The Steelers provide plenty of matchup appeal as well. They allowed the most yards per carry (4.97) to opposing backfields while allowing 16.7 rushing points per game (28th). Kansas City backs turned 40 combined touches into 222 yards and a touchdown when these teams played in Week 16. That includes allowing 104 yards to Derrick Gore in cleanup duty with the game out of hand. If Williams is still limited in any capacity due to the toe injury, we also should expected to see Jerick McKinnon take on some passing snaps.
Tyreek Hill: Hill suffered a heel injury during warmups in the season finale that limited him to just 14 snaps. Andy Reid said he expects Hill to be good to go this week but keep up on things throughout the week.
Hill closed the year with 111-1,239-9 on 159 targets. Despite the strong numbers, the pop moments for Hill were more fleeting since he was used more as an underneath target in the offense than in year’s past. Hill averaged 11.2 yards per reception (his lowest output since his rookie season) after averaging 14.7 or more yards per grab in each of the previous four seasons. Hill had just two touchdowns on targets over 15 yards downfield, his fewest in a season since entering the league.
That said, Hill still received double-digit targets in 10 games this season. The only real question is how healthy Hill is entering Sunday and if he will be pressed since the Chiefs beat this same Pittsburgh team handily with Hill running just 20 pass routes and catching two passes for 19 yards in Week 16.
Hill has as much upside as any receiver this weekend, but also has some added fragility due to the hell injury.
Diontae Johnson: We know exactly what we have in Johnson in this Pittsburgh offense. We are buying in a high number of targets (10.6 per game) and a high floor. Johnson has five or more receptions in every game but one with double-digit PPR points in all but one game. But also due to the nature of the Pittsburgh passing game being predicated on short passes, Johnson also has 51 or fewer yards in each of his past four games after being held below that mark in just one of his first 11 games played.
That includes catching 6-of-9 targets for 51 yards and a late-game score against the Chiefs in Week 16. The Chiefs were beatable by opposing lead wideouts, allowing 17.9 points per game (29th) to WR1. Ja’Marr Chase put a large dent in that two weeks ago, but they also allowed another six WR1 scoring weeks to lead wideouts outside of that haymaker they took from Chase.
Chase Claypool: Catching 5-of-7 targets for 37 yards and a touchdown in Week 18, Claypool made his first trip to the end zone since Week 5. It was the second touchdown on the season after scoring 11 times as a rookie.
Claypool has a total of 107 receiving yards the past four weeks, including a 4-41-0 game against the Chiefs in that sample. The good news is that his playing time has bounced all the way back. Claypool has run a pass route on 87.5% and 97.8% of the dropbacks the past two games after rates of 65.6%, 56.5%, 48.6%, and 73.9% Weeks 13-16.
Despite only having two scores on the year, Claypool does lead the team with nine end zone targets. He also has 14 carries on the season for 96 yards as a unique way to contribute. The Chiefs have allowed a 61.9% catch rate (12th) to opposing wideouts but are 17th in yards per target (8.0) to go along with a 5.7% touchdown rate (27th) to the position.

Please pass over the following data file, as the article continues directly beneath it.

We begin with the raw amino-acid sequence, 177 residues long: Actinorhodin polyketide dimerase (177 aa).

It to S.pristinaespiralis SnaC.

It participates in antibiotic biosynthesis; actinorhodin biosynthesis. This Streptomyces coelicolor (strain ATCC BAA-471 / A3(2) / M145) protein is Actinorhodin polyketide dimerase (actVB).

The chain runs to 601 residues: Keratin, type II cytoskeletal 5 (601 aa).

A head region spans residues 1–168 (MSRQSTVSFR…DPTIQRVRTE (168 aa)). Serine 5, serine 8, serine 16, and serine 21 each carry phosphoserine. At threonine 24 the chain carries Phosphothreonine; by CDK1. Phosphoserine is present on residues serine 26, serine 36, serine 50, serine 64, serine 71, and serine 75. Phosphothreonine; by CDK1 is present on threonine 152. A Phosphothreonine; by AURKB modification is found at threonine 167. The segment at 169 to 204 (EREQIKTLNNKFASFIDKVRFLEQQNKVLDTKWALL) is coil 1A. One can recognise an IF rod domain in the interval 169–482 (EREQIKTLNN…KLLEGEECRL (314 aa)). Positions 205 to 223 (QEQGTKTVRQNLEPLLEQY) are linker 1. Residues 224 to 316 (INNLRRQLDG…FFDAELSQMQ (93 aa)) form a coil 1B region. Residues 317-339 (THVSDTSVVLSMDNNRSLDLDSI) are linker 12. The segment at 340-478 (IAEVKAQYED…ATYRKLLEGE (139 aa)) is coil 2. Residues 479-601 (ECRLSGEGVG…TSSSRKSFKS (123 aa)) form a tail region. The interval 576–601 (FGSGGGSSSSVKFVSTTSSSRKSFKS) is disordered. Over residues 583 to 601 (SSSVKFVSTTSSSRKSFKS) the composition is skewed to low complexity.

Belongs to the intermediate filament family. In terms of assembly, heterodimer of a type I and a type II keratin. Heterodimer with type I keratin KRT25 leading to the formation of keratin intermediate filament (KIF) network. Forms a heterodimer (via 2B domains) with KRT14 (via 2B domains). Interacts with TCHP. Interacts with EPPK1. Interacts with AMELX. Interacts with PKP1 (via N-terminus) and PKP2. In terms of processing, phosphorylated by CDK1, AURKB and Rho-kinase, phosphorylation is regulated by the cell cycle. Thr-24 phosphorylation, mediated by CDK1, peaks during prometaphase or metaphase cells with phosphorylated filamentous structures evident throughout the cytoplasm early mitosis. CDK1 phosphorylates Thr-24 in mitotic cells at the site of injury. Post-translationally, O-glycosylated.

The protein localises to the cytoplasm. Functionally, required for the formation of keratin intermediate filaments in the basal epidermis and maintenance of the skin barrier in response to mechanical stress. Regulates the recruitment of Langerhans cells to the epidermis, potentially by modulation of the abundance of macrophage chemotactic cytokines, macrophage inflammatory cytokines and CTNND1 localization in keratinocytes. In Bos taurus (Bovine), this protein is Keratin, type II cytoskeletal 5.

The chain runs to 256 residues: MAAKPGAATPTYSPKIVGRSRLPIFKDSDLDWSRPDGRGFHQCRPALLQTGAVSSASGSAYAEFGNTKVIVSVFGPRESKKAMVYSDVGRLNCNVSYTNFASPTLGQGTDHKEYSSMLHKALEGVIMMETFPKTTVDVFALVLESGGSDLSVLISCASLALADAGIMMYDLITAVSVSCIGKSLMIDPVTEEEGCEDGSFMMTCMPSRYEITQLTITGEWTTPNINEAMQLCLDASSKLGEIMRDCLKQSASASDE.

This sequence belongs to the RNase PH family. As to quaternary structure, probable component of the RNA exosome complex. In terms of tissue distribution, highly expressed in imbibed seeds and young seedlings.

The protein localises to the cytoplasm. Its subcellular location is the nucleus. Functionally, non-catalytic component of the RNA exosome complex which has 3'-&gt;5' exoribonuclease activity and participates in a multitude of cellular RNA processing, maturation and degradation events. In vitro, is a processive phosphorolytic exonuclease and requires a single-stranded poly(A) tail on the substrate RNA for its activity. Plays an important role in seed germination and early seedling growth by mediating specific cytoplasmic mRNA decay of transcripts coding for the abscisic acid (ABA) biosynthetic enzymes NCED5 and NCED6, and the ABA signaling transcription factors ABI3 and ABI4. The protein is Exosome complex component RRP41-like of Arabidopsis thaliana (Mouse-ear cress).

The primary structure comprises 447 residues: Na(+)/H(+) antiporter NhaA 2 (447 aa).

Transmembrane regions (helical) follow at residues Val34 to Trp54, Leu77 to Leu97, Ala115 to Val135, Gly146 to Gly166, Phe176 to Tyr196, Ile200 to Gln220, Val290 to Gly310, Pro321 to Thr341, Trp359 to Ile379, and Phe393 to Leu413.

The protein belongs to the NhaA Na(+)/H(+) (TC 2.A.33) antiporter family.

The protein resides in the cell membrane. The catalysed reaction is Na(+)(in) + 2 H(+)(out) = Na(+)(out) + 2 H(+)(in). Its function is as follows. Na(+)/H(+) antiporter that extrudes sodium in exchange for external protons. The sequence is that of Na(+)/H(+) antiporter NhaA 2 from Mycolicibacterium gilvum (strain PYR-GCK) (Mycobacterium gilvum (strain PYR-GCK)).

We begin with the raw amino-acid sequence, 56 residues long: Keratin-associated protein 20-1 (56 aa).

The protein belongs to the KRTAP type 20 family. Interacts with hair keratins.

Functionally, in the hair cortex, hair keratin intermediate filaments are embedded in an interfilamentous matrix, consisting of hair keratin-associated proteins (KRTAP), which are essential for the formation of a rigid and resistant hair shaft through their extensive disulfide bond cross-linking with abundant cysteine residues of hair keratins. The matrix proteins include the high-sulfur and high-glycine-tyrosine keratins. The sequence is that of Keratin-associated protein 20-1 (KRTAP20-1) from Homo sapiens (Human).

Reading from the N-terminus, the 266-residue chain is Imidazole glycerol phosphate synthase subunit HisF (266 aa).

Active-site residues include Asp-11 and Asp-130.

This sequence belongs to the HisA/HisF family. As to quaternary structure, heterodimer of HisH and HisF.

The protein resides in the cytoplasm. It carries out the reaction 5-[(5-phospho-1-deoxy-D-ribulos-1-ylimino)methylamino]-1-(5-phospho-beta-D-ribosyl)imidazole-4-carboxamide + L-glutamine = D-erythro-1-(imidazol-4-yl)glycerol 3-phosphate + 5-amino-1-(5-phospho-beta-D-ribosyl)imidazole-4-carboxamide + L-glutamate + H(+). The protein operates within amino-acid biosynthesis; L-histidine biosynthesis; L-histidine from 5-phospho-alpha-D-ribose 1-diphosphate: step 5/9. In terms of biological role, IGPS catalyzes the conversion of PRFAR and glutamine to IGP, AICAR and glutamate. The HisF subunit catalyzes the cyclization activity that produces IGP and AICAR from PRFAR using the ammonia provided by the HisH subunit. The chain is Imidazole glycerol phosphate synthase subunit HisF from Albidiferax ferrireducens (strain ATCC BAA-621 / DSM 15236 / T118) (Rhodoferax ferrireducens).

JuJu Smith-Schuster: Smith-Schuster is being activated for Sunday Night after missing the previous 14 weeks with a shoulder injury. While on the field, Smith-Schuster was turning in production similar to his 2020 season, averaging 8.6 yards per catch and just 4.6 yards per target. Smith-Schuster is a leap of faith to take on playing time coming off his long absence while we were already chasing limited production prior to his injury.
Ray-Ray McCloud: The positive note here is that McCloud has 27 targets the past three weeks with eight or more targets in each game. The negative note is that he has just 97 yards combined in those games with 25, 35, and 37 yards. McCloud has yet to score an NFL touchdown in four seasons, with his last trip to the end zone coming in 2017 while at Clemson. With Smith-Schuster returning, there aren’t a lot of fantasy calories here unless we can luck into that first career NFL score.
Chiefs WRs: The ancillary Chiefs wideouts have been whack-a-mole of late. Each of the past three games has seen Byron Pringle, Demarcus Robinson, and Mecole Hardman be the highest scorer from this subset of the offense.
Hardman ran a pass route on 88.2% of the dropbacks in Week 18 after 32.2% the seven weeks prior. A good bet is that the injury to Hill played a huge role in the usage spike. If Hill is not 100% Sunday, Hardman should see more snaps, but it is hard to bank on last week’s usage rolling over.
Pringle has been the best bet for playing time from this group, even if a little all over the place. Pringle has run a route on 75.0%, 70.0%, 67.9%, 54.1%, and 80.4% of the dropbacks over the past six games. Pringle has just 19 catches for 230 yards over that stretch but turned in a 6-75-2 game on seven targets when these teams played three weeks ago. We are largely chasing a touchdown here no matter the direction, but Pringle is the best bet to make.
Travis Kelce: Kelce made a 92-1,125-9 season feel like somewhat of a letdown due to the high bar he had set over his career, but he enters the postseason as the highest scoring tight end left in play.
Kelce did not close the year incredibly, posting 34 yards or fewer in four of his past games, but the Chiefs have finally started to feed Kelce some legit scoring opportunities of late. After just one end zone target through 14 weeks, Kelce has one in each of his past three games, cashing them all in for scores.
Kelce did not play when these teams met in Week 16. The Steelers were 11th in yards allowed per target (6.7 yards) with a 3.3% touchdown rate (seventh), but Kelce always carries the upside of pacing the position on any slate.
Pat Freiermuth: Freiermuth is coming off matching a season-high with nine targets in Week 18, catching six of them for 53 yards. It was just the second time that the rookie tight end has cleared 44 yards, but he does have six touchdowns over his past 10 games to give him touchdown upside at the position.
Freiermuth also did not play when these teams met three weeks ago while the Chiefs have had some vulnerability to tight ends. Kansas City has allowed 7.8 yards per target (23rd) and a 5.2% touchdown rate (18th) to the position.